Fabled Foodie Anthony Bourdain's Visit to Old PTown Haunts, Where He Started Out
- Fabled Foodie Anthony Bourdain Visits Old PTown Haunts, Where He Started Out
- PTown's Punctilious Parking Protocol
- PTown's Best Lobster Roll, Chapter One
- What's New? - Paddleboarding
- Provincetown's Oldest House, and a Tale of Two Time Capsules
- Dina Martina's Townie Night Previews Smart, Very Funny PTown Entertainment
- Hike The West End Breakwater to Wood End Light
- Cape Codders Build Handcrafted Kayaks to Raise Money for Affordable Housing
- Liz's Cafe Earns TheYearRounder's 'Best Bite' Award in Their Opening Weeks
- A Bit of Cranberry History
Thursday, January 29, 2015
Provincetown Digs Out After Historic Blizzard of 2015
In the meantime, they were waiting for the power to come back on, along with about 97% of Provincetown residents whose electricity had gone out during the storm. Nantucket also lost power all across the island, and outages were reported in other towns as well. Provincetown's power began coming back on within about 11 hours, and most of the town's electricity seemed to have been restored relatively quickly, given the severe winds of this very powerful storm, which may turn out to be one for the books.
I've been all over the internet trying to find an exact snow total for Provincetown in the "Blizzard of 2015," but "total unavailable" is all I can find. We do know that snowfall from this fierce storm broke a record or two in the Commonwealth of Massachusetts, with Worcester reaching its all-time deepest at 34.5 inches, although Auburn beat them with a depth of 36 inches, which was less than a record for them.
Blowing and drifting snows in the coastal areas are much harder to measure than depths in towns farther inland. Most people in Provincetown seem to be estimating up to two feet or so, which was the official overall total registered on most of Cape Cod. The devil is in the tremendous drifts whipped up by winds that officially gusted to 69 miles per hour here at the Cape's tip. I spoke to a dispatcher at the Provincetown Police Department who gave the opinion of a foot-and-a-half, but even at that, many of us are still digging out through several feet of drifted snow.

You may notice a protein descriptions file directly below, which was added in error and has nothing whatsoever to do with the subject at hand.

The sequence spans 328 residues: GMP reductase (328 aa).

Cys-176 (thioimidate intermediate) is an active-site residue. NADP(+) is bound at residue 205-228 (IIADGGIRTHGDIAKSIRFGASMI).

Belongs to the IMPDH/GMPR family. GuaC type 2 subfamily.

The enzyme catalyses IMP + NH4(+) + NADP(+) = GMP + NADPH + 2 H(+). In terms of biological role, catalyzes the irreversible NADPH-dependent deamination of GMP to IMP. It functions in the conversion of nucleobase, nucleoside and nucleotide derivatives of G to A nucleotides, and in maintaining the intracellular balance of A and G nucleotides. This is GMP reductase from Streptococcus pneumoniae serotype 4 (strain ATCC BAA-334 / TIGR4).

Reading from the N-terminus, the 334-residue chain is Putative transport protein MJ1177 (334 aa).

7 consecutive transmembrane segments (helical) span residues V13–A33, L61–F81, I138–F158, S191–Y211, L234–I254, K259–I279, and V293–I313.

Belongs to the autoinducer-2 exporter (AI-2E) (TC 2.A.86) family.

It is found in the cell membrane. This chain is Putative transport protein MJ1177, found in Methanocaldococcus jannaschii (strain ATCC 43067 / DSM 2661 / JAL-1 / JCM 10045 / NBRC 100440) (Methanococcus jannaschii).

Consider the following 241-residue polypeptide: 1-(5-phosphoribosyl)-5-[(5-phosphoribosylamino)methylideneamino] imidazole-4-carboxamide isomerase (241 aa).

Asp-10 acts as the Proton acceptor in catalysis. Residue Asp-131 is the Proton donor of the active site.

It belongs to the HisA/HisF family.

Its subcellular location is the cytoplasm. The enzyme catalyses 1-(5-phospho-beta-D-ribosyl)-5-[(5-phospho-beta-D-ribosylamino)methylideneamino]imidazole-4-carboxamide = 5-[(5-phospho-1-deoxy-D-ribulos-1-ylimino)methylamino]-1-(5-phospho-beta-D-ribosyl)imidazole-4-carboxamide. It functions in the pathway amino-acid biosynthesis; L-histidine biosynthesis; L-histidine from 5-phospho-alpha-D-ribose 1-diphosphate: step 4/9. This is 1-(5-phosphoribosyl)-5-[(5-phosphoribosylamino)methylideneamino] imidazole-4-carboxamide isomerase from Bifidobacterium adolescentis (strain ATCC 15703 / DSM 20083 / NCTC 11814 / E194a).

Elsewhere around the state…
• The Pilgrim Nuclear Power Plant in Plymouth ceased operations when their main transmission lines went out, with no damage to the facility, so safety wasn't an issue.
• At least two "blizzard babies" were born during the storm. One was in Loeminster, where State Police rescued a woman whose car had become disabled just as she went into labor. The other was a baby born under lights powered by generators when power went out at Nantucket Cottage Hospital, as it did all over the island.
• Scituate, on the shoreline between Plymouth and Boston, suffered severe flooding, as evidenced by an 80 foot section of seawall that washed away during the storm, and photos of countless cars under water there.
Please be careful, and pace yourself if you're shoveling out, which is a very strenuous activity. If you are not able to do your own shoveling, don't be afraid to call a neighbor for help. And if you've shoveled your own walk, you might continue a bit farther, and help out someone not as hardy. That's what life in Provincetown is all about.
Be sure to shovel snow away from your tail pipe if you are digging out your car, to avoid carbon monoxide poisoning when you fire it up. Exhaust vents from your home heating system may need to be dug out as well, for the same reason. And if you live near a fire hydrant, and are able, please shovel out the hydrant.
It will likely take a few days to plow all the streets, and police are asking folks who don't need to be outside to stay indoors, so town crews and others can plow streets and lots more easily and safely. If you are still without power or have another serious situation, you can call the Provincetown Police Department for help or advice.
If you have a story to tell about your blizzard experience, click the comments link at the bottom of this article to share your tale, or e-mail firstname.lastname@example.org with stories and photos from the storm, and I'll happily post them.